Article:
Pseudounipolar neurons
are the principle cell found in sensory ganglia. Such a cell has one process emanating from the cell body that bifurcates forming a T-shape. One of the branches extends into the CNS and the other extends out to peripheral receptors.

Pseudounipolar neurons are located in sensory ganglia of spinal nerves and of some cranial nerves

Neuron Classification
Bipolar neurons have two processes extending from each perikaryon. Usually a dendrites extends from one end of the cell body and an axon extends from the other. Bipolar neurons are located in the retina, olfactory epithelium and form the ganglia of vestibulocochlear nerve

Neuron Classification
Multipolar neurons cells are the most common type of neuron.

These have one axon and multiple dendrites extending from the cell body.

Functional Classification of Neurons


afferent (sensory): carry information from peripheral receptors to the CNS

Functional Classification of Neurons


efferent (motor): carry impulses from the CNS to peripheral effectors (muscle, glands)

Functional Classification of Neurons


interneurons: reside entirely within the CNS

Functional Classification of Neurons


interneurons: establish neuronal circuits between sensory and motor neurons and other interneurons

Supporting cells of CNS

Neuroglia

Microglia oligodendrocyte
Astrocytes

Ependymal cells

Astrocytes
Fibrous astrocyte Protoplasmic astrocyte

Astrocytes

Functions

Ependymal cells

Microglia

Oligodendrocyte

Supporting cells of PNS


Schwann

Neuroglia

cells

Capsular

(satellite) cells

Schwann cells

Capsular (satellite) cells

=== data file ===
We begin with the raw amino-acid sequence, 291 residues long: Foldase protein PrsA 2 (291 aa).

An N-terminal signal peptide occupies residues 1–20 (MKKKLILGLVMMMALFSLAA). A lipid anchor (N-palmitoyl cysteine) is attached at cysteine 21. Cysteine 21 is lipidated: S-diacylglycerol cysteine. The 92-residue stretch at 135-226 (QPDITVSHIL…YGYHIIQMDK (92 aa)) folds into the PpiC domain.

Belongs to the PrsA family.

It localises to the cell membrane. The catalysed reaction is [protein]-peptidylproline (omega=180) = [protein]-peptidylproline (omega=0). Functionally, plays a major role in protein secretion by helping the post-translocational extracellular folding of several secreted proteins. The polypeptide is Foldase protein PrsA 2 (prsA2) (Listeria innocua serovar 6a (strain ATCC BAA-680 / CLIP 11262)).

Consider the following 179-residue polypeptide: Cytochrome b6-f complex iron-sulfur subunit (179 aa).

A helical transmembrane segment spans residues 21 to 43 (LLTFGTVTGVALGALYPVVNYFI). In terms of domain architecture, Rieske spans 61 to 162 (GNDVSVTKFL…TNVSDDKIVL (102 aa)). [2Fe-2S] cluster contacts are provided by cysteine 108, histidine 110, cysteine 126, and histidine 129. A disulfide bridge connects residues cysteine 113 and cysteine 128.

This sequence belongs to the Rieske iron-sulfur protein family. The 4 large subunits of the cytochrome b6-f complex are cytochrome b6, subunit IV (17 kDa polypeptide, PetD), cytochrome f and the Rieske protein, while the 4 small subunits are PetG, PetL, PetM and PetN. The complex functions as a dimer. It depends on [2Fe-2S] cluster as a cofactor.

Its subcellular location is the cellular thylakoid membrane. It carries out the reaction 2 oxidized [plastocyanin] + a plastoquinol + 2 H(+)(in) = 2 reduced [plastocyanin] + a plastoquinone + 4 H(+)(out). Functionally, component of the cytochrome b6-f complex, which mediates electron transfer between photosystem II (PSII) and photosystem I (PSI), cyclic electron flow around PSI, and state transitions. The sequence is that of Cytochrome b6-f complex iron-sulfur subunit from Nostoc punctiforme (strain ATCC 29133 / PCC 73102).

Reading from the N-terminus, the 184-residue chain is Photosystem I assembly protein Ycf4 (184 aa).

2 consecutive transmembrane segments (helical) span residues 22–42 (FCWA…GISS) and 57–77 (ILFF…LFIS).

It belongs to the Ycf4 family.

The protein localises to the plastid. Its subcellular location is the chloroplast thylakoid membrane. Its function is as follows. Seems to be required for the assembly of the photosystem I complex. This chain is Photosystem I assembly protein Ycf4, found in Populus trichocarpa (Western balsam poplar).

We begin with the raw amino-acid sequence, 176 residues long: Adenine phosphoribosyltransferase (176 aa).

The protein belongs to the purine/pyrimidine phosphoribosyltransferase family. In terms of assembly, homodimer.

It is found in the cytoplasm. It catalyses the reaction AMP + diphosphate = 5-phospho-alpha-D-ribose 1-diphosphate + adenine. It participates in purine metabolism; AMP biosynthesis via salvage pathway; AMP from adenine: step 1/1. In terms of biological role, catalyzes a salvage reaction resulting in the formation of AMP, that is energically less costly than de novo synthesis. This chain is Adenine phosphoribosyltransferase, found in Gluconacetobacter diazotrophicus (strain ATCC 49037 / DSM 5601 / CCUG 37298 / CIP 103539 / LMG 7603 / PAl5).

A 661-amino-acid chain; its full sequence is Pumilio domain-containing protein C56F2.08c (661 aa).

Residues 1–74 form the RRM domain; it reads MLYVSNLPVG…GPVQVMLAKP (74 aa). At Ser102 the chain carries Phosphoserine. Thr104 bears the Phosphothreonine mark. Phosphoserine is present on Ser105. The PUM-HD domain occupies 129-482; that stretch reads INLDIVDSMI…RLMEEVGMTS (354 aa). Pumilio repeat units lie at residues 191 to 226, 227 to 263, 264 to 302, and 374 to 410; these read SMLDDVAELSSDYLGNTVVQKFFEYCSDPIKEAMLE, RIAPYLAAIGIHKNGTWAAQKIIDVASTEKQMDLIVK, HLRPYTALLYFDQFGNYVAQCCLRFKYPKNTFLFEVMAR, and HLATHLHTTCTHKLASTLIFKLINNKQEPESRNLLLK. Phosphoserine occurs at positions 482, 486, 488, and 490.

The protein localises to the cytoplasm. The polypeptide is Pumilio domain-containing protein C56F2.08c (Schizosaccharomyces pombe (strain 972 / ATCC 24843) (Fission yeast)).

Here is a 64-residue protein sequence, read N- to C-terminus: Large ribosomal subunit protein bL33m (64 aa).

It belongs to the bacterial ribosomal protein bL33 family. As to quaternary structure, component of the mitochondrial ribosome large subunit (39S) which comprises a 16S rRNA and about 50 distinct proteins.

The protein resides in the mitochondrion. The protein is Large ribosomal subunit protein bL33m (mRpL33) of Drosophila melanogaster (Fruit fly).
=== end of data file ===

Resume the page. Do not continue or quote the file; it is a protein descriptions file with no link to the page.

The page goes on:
Encapsulate and provide protection and support for the cell bodies of peripheral neurons

1: Molecular layer 2: External granular layer 3: External pyramidal layer 4: Internal granular layer 5: Internal pyramidal layer 6: Multiform layer

1 Molecular layer is composed mostly of nerve terminals originating in other areas of the brain, horizontal cells, and neuroglia. 2. External granular layer contains mostly granule (stellate) cells and neuroglial cells. 3 External pyramidal layer contains neuroglial cells and large pyramidal cells, which become increasingly larger from the external to the internal border of this layer.

4 Internal granular layer is a thin layer characterized by closely arranged, small granule cells (stellate cells), pyramidal cells, and neuroglia. This layer has the greatest cell density of the cerebral cortex.

5 Internal pyramidal layer contains the largest pyramidal cells and neuroglia. This layer has the lowest cell density of the cerebral cortex.
6 Multiform layer consists of cells of various shapes (Martinotti cells), and neuroglia

molecular layer Purkinje cell layer granular layer

Spinal ganglion ( Dorsal root or Parasympathetic)

Spinal ganglion ( Dorsal root or Parasympathetic)

Spinal ganglion

Spinal ganglion

Sympathetic ganglion

Sympathetic ganglion

Spinal ganglion

Sympathetic ganglion

Peripheral Nerve